My last article sweet potatoes and tears received such an amazing response. I am so full of gratitude for everyone that not only read this piece but offered an abundance of love and support, there are so many amazing and genuine people out there in the wider parenting and mental health communities. I’m sincerely touched by the individuals who came forward and shared their own stories on how they have also found the sixth-month stage such a struggle. It’s admirable to put yourselves out there and speak so openly and honestly about your experiences with that anxiety of judgement behind you. This is the very reason I started my blog, it was to document parenting in a 360 view so other individuals wouldn’t feel alone. I wanted to help parents feel connected and valued without judgment. And just as importantly I wanted to acknowledge that it is absolutely fine to look after yourself first on a daily basis in order to give the best version of you to others. I will reiterate again that self-love is an act of kindness, not an act of selfishness. It’s important to remember that when our cups are full, we can then fill up everyone else’s quite generously.
All of your wonderful comments and the conversations I had really got me thinking. I know I’m not the first mother or person to discover that sharing our experiences bonds and unites humanity and I certainly won’t be the last. But what I did notice from my conversations was a considerable subsidence in that feeling of shame from both parties. Those feelings that say “don’t speak up and let people know you are not coping, they will only judge you for being weak”. Or worse ” Will they call social service’s and take my baby”? Not surprisingly the latter is harder for anyone to admit, but it is definitely something that people genuinely do think. I wanted to better understand why we feel so alienated when it comes to talking about our thoughts and feelings, so I started researching. What I found in comparison is that there has been a lot of studies carried out in substance abuse over the last few years. What professionals have been discovering is that the more family and society brand and shame users, the worse their habits become as they are forced in to further isolation. Users become closed-off through that shame and they continue to use for comfort and relief. Noone had ever looked into researching how isolation and shame would affect users until recently, it was just an uneducated behaviour that was enforced publically. But since Portugal legalized drugs and they have been able to study the wider effects they have found that if we show acceptance, tolerance and an understanding, they are much more likely to recover or less likely to go down that path of use in the first place. I’ve added a link to a TED talk that’s a very eye-opening take on this. (Just to add I am in no way comparing parenting to substance abuse, this is merely to demonstrate the power of human connection). https://youtu.be/PY9DcIMGxMs
This concept rings true for me, not just with substance abusers but in general everyday life. When we feel a connection when there isn’t shame or judgment attached to our vulnerabilities, we feel safe in telling people how we really feel. When we don’t, we hide the real facts away because we are afraid that being honest will cast judgement and we will be shunned into isolation, which is why I think a lot of people like to follow the masses as it’s safer. We perceive what others are doing and benchmark that as our standards for parenting. Unfortunately, that’s usually from parents who seem to have all their shit together. You know the ones, perfect buggy, baby sleeps all night, takes food no problem. The issue with this is they don’t mention any of the struggles, and there will be. Show me one parent who has this job hands down perfectly and I’ll dedicate a post to them. The truth is no two parents situations will ever be 100% mirrored. We are all individual’s as are our babies so our parenting experiences will always, always differ. There is no right or wrong way of doing this, as long as your baby is safe, fed, clothed, washed (sometimes not daily and that is OK) and loved then you are absolutely killing it. Well done to you, hats off because it is a pretty hardcore job!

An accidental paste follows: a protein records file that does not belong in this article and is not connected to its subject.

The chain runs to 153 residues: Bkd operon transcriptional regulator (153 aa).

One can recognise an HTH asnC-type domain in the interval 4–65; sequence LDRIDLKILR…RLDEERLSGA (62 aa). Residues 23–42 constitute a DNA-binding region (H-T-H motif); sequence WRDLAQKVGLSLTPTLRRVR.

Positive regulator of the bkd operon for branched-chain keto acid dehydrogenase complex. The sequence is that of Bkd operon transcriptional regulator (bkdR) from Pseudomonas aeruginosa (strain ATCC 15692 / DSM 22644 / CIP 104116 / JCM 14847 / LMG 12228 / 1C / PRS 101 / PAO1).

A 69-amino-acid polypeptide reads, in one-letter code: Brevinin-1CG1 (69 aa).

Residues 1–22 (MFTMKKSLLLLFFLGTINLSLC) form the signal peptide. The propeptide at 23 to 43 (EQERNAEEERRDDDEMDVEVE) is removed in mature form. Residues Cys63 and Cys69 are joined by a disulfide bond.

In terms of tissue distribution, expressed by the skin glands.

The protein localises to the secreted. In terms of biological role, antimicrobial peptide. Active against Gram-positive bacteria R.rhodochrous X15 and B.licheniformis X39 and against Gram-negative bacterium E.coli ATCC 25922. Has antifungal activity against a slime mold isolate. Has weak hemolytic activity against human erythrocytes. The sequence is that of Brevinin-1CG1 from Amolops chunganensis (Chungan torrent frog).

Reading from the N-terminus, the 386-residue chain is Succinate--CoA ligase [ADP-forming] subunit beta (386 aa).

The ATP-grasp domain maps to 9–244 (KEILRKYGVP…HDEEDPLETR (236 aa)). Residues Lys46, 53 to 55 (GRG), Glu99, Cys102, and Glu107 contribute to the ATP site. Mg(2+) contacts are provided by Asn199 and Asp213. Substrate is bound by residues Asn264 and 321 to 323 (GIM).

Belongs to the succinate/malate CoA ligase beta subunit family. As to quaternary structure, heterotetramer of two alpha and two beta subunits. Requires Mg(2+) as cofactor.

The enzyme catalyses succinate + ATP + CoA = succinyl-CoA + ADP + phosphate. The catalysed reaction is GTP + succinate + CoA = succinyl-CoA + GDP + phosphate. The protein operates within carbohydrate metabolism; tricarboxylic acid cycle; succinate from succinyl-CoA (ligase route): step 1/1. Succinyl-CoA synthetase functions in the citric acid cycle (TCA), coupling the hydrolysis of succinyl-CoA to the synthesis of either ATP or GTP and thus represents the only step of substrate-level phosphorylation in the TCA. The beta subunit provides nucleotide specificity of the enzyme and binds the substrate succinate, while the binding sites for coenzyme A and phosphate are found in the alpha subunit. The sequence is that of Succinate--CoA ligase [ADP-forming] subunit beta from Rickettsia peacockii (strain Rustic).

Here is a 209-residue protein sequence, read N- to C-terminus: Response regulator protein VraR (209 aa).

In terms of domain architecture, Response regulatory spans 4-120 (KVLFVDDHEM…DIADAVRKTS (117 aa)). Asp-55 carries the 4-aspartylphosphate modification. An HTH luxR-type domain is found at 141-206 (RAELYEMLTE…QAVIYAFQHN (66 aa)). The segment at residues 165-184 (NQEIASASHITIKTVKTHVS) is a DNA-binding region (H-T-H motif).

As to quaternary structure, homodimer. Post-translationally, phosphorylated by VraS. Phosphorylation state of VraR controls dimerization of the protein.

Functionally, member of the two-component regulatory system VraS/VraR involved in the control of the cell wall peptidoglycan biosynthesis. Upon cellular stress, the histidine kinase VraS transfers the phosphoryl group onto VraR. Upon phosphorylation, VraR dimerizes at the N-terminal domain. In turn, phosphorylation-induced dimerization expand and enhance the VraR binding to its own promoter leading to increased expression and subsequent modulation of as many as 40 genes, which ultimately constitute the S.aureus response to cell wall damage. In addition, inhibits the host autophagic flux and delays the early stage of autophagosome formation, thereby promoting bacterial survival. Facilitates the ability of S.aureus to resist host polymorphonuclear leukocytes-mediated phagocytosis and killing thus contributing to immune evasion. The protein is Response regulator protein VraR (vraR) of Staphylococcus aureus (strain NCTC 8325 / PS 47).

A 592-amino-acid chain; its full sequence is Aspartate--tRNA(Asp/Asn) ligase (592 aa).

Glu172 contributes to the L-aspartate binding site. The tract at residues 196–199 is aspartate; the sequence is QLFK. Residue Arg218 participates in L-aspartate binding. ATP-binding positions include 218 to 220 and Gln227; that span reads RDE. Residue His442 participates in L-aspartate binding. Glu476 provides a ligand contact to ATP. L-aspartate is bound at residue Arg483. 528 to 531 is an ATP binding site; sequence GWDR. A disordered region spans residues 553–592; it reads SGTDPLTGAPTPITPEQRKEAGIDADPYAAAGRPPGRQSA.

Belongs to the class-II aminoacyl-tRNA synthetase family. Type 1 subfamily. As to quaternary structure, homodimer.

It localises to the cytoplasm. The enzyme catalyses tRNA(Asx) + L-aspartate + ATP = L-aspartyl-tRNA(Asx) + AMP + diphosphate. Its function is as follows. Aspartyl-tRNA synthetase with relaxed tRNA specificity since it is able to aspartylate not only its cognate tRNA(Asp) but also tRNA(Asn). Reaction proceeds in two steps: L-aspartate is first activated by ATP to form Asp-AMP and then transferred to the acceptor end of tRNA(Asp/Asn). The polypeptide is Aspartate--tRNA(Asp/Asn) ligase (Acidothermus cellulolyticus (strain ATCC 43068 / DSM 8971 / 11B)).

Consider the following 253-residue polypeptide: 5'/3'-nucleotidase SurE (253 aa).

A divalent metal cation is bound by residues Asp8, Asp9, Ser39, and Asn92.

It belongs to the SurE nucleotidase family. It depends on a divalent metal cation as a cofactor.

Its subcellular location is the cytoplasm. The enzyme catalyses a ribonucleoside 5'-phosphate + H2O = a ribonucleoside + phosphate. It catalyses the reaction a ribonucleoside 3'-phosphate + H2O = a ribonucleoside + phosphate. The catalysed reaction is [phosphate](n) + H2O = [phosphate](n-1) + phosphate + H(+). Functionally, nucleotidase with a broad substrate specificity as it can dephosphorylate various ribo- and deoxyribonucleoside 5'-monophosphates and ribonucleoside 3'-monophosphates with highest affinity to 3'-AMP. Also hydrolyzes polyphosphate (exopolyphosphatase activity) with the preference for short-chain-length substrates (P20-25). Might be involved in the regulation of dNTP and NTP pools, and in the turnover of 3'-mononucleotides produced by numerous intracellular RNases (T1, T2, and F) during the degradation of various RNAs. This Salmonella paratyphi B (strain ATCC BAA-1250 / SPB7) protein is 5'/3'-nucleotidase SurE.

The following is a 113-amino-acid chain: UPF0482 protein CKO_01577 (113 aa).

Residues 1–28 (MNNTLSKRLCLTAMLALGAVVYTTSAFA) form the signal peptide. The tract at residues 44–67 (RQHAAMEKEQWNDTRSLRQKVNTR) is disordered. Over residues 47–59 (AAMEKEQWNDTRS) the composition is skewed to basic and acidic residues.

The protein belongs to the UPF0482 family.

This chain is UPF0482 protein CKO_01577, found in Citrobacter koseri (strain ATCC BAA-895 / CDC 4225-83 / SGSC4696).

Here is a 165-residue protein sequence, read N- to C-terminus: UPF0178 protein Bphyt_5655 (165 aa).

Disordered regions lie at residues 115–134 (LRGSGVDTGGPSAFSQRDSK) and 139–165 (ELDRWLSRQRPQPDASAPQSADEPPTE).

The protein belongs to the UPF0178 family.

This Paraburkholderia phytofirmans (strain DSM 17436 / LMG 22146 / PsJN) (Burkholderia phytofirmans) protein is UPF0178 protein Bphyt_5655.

Here’s my take on it, people need to feel connected without stigma or shame, in order to come forward and truly talk about how they feel. It is so important that we talk to one another. It promotes closeness in the community, it helps people who feel they aren’t coping to know that they are not alone. It provides education and awareness for those who will genuinely benefit from hearing other peoples experiences. And it should highlight that no one parent has it all figured out more so than another. I honestly, hand on heart feel if you are in a position where you can comfortably (or almost) speak out about the realities of parenting, then you have a moral responsibility in letting others know that they are not alone. That feeling of judgement isn’t and shouldn’t be the norm in this day and age. We need to let parents know that no matter how inadequate they are feeling, no matter how tired they are or if they are feeling the weight of mental health issues that it is OK! So in order to get people talking, I have created this campaign #thepowerofmumchat. I am offering a virtual coffee date (or an actual one if you are close by) to any parents who would like to talk about any struggles they may be experiencing. It will be a safe place with no judgment attached. Just a chat and a coffee, maybe a giggle about embarrassing things – like the worst place your kid has crapped publically. Which for me was today in Patisserie Valery, it STANK!
Please DM me on Insta or email me at Lydia@live.com.au and I’ll get back to you.